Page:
Thursday, December 11, 2008

I Finally Got It

I finally got it.  The book I've waited for during these past
 5 months is finally here.  

I put myself on the library waiting list for David Sedaris' "When You Are Engulfed in Flames", was #217 on the waiting list, and it is finally in my hands.  Patience and forgetting I had this book on my reserve list has paid off.

Other library treasures currently in the house are:
  • Muppet Christmas Carol video (starring "the legendary" Michael Caine)
  • Thomas the Tank Engine video
  • Charlotte's Web book
  • The Grinch Who Stole Christmas (audio & book)
  • Thomas the Tank Engine (audio & book)
Those audio & book stories are terrific for keeping the little ones occupied when you have to get something done around the house. 

We (heart) the library.  Especially in the winter when it's cold outside and warm on the couch. Anybody else with some library love to share?

Monday, December 8, 2008

Holiday Waste...not

"Waste not, want not." Like many wise old sayings, it may be true but it's often easier said than done. Especially during the holiday season.

It seems like waste during the holidays is everywhere: Wasted gifts that nobody wants, plastic toys that break easily, wasted paper, wasted packaging, wasted food, wasted time trying to find that "perfect" gift...it seems to go on and on.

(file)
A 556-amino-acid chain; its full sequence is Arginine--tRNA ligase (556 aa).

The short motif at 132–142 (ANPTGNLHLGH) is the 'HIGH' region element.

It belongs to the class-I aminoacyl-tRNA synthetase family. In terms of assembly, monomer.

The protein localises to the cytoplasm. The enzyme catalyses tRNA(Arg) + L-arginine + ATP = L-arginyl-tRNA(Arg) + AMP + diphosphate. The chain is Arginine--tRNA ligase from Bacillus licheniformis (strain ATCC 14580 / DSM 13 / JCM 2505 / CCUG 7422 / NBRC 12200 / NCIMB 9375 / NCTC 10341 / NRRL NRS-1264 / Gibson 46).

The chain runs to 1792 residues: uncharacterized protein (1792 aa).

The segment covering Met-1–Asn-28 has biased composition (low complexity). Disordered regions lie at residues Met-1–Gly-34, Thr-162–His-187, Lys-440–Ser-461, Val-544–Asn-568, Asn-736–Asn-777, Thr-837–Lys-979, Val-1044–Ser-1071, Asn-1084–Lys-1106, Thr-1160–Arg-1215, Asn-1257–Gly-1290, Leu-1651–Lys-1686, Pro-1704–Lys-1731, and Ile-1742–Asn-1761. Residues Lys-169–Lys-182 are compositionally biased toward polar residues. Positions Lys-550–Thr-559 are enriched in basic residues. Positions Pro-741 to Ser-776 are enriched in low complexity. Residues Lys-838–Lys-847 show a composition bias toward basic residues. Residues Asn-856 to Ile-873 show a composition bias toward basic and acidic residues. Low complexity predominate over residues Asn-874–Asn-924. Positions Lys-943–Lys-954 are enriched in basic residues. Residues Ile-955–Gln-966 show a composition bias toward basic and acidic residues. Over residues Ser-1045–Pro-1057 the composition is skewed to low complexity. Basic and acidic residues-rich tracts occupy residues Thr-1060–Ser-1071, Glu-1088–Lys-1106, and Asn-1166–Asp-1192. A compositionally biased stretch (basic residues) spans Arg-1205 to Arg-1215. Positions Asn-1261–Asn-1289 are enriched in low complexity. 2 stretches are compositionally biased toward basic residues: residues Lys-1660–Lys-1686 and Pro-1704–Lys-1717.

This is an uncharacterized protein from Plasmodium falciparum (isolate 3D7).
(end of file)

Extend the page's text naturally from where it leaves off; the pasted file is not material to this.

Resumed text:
An old friend recently asked me if I had any suggestions on how to go about cutting down the waste that is created during the holidays. Here are some ideas:

Reducing:
  • Present gifts in useful things instead of wrapping, like a mug to contain a gift.

  • Give handmade gifts. Baking stuff, funky crafty stuff, use your imagination!

  • Give the kids a gift to a performance at a local Children's Theater, or something similar for them to look forward to.

  • Take your spouse to an event he/she may want to attend. If you hate baseball, take him to a game and promise not to complain or roll your eyes for a whole evening (you know you can do it!)
Reusing:
  • Dare to "re-gift": Raid your old record collection to give *primo* selections to friends. The best re-gifts are ones given with thought put into it, as opposed to junk you don't want anymore!

    Making somebody laugh with the goofy stuff you come up with is always fun! Trust me, everybody last year loved their 45s. I hope. If not, don't mention it. The co-worker who fought with her mom as a teenager about George Michael's "I Want your Sex" finally got her copy of the vinyl single from me. Thankfully, I have 2 copies.


  • Buy new and used books and movies. Try Ebay or a local used book store.
  • Wrap your gifts in the funny papers.
Recycling:
  • Recruit your neighbors to get a "block" discount for recycling service. Maybe a new year's resolution for the block?